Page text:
While I could not advocate this during the campaign, I would like to thank you for using many features of Romneycare as part of your formulation of Obamacare. I take pride that Romneycare is working well in Massachusetts helping to lower the overall mortality rate and am proud that you borrowed from my successful template. I recognize it still needs some seasoning, but Obamacare is on the right track for our country. As you know, I shared these thoughts in an interview a few weeks ago.

We still have our work cut out for us, so I hope our next President can build on these successes. By the way, our friend Newt Gingrich wanted me to pass along his thanks for getting the gas prices down so low, which was a campaign promise he made in 2012.

Best wishes for continued success,

Former Governor Mitt Romney

Only fools rush in – why do the pawns get punished over fights to derail Obamacare?

Elvis used to sing “wise men say, only fools rush in…” Unfortunately, we have too few Elvis fans or, maybe, they were watching more than listening to the words. There have been some foolish behaviors that will come back to haunt the ones who are executing the behaviors. If they don’t, others will pay the price for their foolish acts.

The Cato Institute is funding the legal teams that are fighting court battles against the subsidies under the Affordable Care Act, if they were provided through the federal exchange. There is one place in the law that can be taken out of context with the rest of the document, with its intent and with the practicality that some states could not or did not want to run the exchanges. One ruling said that only the state exchanges could offer the subsidy per this interpretation, while other court decisions looked at the broader picture and said the federal exchange subsidy is OK. Fortunately, the one case should be overturned in appeal, but there are other ones as well in the works.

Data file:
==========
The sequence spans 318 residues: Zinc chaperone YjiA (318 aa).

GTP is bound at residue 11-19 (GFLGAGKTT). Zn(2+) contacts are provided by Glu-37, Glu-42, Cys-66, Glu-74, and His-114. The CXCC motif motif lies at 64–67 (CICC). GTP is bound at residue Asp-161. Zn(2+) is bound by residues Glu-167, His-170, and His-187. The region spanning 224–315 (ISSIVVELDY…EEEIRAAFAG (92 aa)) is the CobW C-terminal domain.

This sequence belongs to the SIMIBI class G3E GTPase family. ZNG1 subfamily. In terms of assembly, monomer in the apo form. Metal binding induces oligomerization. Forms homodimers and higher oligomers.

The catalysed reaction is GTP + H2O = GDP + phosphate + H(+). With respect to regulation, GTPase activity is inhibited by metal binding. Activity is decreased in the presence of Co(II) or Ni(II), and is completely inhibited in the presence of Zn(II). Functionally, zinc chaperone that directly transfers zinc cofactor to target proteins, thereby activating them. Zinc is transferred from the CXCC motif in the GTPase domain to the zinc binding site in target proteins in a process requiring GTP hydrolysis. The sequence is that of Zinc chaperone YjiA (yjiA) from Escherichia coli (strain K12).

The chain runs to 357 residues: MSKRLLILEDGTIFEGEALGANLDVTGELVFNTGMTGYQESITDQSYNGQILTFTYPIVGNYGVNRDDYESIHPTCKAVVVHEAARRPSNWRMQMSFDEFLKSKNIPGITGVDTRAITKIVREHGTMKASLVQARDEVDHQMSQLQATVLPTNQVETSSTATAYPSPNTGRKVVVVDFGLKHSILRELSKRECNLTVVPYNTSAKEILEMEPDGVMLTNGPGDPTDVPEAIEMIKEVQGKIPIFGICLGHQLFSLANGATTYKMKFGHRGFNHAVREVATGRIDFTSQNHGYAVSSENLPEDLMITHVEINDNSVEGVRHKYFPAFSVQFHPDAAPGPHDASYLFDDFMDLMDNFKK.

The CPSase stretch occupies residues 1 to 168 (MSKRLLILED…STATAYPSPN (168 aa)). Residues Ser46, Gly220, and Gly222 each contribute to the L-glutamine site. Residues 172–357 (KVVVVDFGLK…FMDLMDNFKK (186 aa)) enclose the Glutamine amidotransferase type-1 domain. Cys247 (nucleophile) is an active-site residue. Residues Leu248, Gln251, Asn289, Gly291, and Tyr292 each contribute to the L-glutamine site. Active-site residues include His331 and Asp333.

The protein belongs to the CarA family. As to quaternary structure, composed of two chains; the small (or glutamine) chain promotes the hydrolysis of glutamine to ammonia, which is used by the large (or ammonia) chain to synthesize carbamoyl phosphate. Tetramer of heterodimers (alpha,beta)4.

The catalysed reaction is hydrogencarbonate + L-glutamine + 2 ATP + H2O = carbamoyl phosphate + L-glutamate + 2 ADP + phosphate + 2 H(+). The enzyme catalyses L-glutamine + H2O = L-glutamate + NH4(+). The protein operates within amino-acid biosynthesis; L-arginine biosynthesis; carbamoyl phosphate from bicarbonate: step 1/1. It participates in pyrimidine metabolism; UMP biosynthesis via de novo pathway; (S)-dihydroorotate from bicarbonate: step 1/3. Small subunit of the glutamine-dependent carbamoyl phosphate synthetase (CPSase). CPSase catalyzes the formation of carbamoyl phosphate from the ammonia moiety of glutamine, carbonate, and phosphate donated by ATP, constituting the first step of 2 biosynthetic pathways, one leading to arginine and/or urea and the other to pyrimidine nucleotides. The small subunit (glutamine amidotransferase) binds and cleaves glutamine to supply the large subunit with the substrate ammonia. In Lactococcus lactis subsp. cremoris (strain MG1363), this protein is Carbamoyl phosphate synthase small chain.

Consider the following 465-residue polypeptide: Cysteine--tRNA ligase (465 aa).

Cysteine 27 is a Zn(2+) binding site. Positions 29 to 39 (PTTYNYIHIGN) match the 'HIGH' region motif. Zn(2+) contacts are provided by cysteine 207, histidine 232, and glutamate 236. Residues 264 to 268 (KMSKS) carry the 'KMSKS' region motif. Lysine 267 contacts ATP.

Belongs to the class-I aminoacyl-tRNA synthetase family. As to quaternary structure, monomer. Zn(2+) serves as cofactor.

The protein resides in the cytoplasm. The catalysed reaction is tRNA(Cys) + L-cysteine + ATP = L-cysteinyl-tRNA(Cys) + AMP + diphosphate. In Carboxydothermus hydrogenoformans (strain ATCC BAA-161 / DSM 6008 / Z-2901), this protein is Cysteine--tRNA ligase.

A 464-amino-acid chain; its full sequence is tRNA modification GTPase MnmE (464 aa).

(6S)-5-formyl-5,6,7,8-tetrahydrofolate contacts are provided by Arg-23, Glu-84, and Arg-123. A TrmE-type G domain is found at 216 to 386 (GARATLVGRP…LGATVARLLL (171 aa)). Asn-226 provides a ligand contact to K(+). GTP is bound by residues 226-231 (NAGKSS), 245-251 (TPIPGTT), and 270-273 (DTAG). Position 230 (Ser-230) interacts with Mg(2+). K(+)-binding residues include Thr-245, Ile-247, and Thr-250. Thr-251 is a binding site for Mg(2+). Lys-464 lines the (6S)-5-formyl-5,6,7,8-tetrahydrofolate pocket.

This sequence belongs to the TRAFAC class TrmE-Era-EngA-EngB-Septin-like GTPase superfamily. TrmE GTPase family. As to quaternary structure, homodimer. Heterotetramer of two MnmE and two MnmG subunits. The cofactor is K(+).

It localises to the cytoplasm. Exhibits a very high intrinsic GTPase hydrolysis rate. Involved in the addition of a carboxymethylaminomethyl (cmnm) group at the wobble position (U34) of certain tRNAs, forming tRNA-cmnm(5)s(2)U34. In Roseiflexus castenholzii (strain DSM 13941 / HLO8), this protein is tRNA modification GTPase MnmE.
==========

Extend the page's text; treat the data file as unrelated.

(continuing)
From where I sit, what do you gain by winning your narrow-minded argument? You will screw over 5 million people which will likely grow to more, if these cases go to the Supreme Court in a year or two. I often say that it is the pawns who get screwed in these political zero-sum games. To me, it is prima facie evidence that there are some who only want to win an argument without caring about who is impacted. In this case, people of all political stripes and races will be impacted.

The irony here is the Affordable Care Act is largely a Republican idea, borrowing from Romneycare which was supported by Tea Party leadership until Romney ran for President. The reason there is no countervailing GOP idea is Obamacare is largely it. People think I make this up, but I encourage them to Google “Jim DeMint and Romneycare” and read the many articles. And, the larger truth is Obamacare is showing many signs of success, especially with lowering the rate of uninsureds.

Here is where I remind people that I am Independent voter who has over 33 years of experience in benefits consulting and benefits management before retiring. I am also a former actuary by trade. I have long grown weary of the many attacks on this imperfect and complex law. I have been saying for two years, make the law better, as we will be better for it with more people insured. We have to get people to the doctor before the inevitable train wrecks happen. We also need the remaining states to expand Medicaid. Those states are in the bottom half of the country on healthcare quality and child poverty. This will gain even more coverage for people in need of all political stripes and races. This would include Republicans and Libertarians.